'The Flame Alphabet' Brings to Mind David Cronenberg's Early Films

by Zachary Houle

4 March 2012

Despite the genre trappings, The Flame Alphabet is clearly high art: an attempt to go well beyond its schlocky nature and produce something very refined and rarefied.
cover art

The Flame Alphabet

Ben Marcus

(Alfred A. Knopf)
US: Jan 2012

Horror has seemingly turned particularly literary, lately. For one, Colson Whitehead’s Zone One was not your average rendering of a zombie invasion: it was lyrical and poetic in turn. Literature, in other words. Serous literature. As well, Glen Duncan’s The Last Werewolf made it onto last year’s 100 Notable Books list of the snooty New York Times, which may mark a bit of a trend in terms of horror fiction being taken seriously by the literary cognoscenti.

Well, add to this small pile the third and latest novel by Ben Marcus, The Flame Alphabet. It is, at heart, a horror novel with a very outré, almost science fiction premise: the children of America, but particularly Jewish children, suddenly and mysteriously begin to speak in such a way that their language turns, at first, perilous, and then lethal. Adults begin to wither under such symptoms such as “facial smallness, lethargy, a hardening under the tongue that defeat(s) attempts at speech.” However, despite the genre trappings, The Flame Alphabet is clearly high art: an attempt to go well beyond its schlocky nature and produce something very refined and rarefied. This tactic works at first, but then grows more and more ponderous as the novel plods on. 

To be honest, Marcus’s approach isn’t exactly new: the 2009 Canadian indie film Pontypool, which was in turn based on a book, deals with the English language turning toxic – a virus allows certain words to infect certain people and this in turn leads to a zombie-like plague. However, where Marcus may appear to be a bit behind the times in having an original thought, he more than makes up for it in the way that he turns out sentences containing a certain Biblical rhythm and tone, and his writing is clearly evocative.

In fact, even a simple and mundane act such as urinating takes on a palpable sense of dread in his hands: “At the urinal I peed a heavy, white pudding. But I lacked the strength to discharge all of it. Sometimes it sat low in me, an anchoring sediment, as if I were meant to carry this slow water forever.” To a large degree, The Flame Alphabet is less of an attempt to produce a novel than it is to covey the poetic power of language in all of its damning and gripping cadence. “Language happens to be a toxin we are very good at producing,” Marcus writes, “but not so good at absorbing.”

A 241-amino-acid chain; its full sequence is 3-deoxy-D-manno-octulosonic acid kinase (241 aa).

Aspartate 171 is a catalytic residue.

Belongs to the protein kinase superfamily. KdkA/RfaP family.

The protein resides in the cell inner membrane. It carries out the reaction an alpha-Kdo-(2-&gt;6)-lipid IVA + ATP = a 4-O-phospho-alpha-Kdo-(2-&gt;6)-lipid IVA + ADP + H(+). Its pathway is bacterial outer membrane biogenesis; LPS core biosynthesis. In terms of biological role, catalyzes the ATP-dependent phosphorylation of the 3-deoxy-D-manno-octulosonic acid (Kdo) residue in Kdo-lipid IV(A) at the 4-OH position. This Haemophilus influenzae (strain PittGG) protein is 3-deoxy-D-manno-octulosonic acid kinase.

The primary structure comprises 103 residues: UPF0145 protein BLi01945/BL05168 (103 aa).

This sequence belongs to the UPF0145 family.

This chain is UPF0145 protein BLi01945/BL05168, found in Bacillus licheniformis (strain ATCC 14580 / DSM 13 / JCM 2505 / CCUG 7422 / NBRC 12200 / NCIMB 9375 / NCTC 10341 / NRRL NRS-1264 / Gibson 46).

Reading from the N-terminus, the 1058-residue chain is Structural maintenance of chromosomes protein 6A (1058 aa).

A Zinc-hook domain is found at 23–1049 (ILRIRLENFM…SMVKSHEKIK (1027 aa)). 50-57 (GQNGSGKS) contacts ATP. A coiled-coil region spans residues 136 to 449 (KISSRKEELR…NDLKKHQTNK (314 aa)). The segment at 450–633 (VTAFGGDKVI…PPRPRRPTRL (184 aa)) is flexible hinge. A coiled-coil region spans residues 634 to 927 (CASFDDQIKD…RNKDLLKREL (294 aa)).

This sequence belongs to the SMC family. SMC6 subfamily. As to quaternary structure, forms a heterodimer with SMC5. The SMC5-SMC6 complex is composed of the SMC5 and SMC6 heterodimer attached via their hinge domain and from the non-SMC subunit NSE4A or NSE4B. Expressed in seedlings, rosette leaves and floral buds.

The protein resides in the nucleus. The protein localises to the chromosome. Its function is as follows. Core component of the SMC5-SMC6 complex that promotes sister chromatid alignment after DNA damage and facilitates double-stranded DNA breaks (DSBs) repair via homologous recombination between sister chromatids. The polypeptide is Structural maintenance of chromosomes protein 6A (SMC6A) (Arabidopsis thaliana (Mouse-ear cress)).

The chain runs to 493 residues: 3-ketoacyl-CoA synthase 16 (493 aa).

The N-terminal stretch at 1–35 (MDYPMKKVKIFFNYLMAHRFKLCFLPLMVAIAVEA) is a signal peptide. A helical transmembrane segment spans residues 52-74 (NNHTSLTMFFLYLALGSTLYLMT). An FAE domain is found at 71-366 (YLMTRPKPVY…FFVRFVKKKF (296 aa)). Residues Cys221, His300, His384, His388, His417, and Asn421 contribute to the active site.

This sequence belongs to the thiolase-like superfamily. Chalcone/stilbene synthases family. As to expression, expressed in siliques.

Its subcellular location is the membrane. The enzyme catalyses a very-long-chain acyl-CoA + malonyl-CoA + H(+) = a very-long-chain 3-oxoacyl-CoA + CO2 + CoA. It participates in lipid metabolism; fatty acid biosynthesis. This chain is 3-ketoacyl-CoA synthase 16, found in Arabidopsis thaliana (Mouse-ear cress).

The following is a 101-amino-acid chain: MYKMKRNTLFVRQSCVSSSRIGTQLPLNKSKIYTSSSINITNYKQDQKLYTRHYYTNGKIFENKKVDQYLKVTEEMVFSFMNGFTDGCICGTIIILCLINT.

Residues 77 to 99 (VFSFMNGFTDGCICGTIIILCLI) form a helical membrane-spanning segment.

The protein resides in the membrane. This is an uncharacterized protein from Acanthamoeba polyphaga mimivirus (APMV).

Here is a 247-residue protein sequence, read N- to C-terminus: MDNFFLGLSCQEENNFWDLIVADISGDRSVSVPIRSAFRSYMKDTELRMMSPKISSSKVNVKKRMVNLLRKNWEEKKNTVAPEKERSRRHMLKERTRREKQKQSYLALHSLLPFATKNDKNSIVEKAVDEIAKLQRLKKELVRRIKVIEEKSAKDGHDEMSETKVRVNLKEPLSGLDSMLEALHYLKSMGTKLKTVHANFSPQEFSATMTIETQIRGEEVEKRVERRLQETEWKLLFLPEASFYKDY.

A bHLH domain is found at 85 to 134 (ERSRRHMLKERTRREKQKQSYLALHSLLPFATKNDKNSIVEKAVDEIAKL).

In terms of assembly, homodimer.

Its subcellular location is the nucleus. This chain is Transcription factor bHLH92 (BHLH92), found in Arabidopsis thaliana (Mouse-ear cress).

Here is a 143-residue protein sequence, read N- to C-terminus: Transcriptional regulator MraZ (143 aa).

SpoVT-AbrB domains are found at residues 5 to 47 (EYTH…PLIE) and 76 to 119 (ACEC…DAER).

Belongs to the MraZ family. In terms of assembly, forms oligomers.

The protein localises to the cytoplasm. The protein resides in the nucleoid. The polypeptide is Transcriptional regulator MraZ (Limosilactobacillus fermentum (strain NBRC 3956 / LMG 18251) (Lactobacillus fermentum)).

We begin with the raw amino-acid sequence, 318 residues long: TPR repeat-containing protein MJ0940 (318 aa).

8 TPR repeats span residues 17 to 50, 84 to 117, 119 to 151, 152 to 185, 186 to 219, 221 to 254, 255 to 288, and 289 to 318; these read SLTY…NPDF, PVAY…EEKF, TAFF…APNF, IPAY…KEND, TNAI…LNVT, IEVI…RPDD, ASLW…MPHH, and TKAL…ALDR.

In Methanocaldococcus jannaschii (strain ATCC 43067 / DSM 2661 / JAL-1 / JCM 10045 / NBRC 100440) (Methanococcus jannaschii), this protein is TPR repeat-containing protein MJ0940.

The Flame Alphabet is clearly a novel not for the faint of heart. It reaches out and pulls that organ straight out of your chest in its rendering of this plague of children’s language. Despite the fact that the author has a couple of young children himself and appears to be – based on at least one promotional interview from Harper’s coinciding with the book’s release – a loving and doting father, it’s easy to get the sense from reading this book that Marcus particularly hates anyone under the age of 18. The tone of The Flame Alphabet is punitive, and reading it is like watching someone cast stones at an entire generation of millennials.

The novel’s protagonist, Sam, who is husband to a wife named Claire and father to a 14-year-old daughter named Esther whose speech is now making him physically ill, seems to be particularly uncaring towards the plight of young people, and is often prone to tirades against the march of this invasive language. He even remarks at one point that “Ester’s disgust for us was mutually convenient. An altogether necessary disgust.” When his wife disappears into a crafts room in their house, Sam remarks, “We named it once with the hope that someone, sometime – a future child of ours, perhaps – would go in there and be productive, make something pretty or useful or interesting.”

It’s as though Sam sees through the weakness of his own family to match whatever vaunted ideal he has for them, of what a family actually is or does. Thus, Sam is very damning when it comes to his feelings towards his own wife and daughter and, truth be told, it’s very hard to be sympathetic towards a character who is so brutally merciless in his outrage towards the failings of his own supposedly loved ones, if not his marriage as a whole. Later in the story, he even goes so far to cheat on his wife with women who are essentially objects, unable to speak or convey any sort of reaction beyond the soundless guttural animal attraction of sex.

In many ways, The Flame Alphabet reminds me of the early work of Canadian filmmaker David Cronenberg, whose films such as The Fly and Rabid dealt with the failings of one’s own body: there’s a certain deterioration of one’s own ability to not only produce language in this novel, but all of the characters suffer from a certain physical debilitation due to the sudden toxicity of words and sounds. The body literally begins to wither under the merciless weight of the spoken and written word.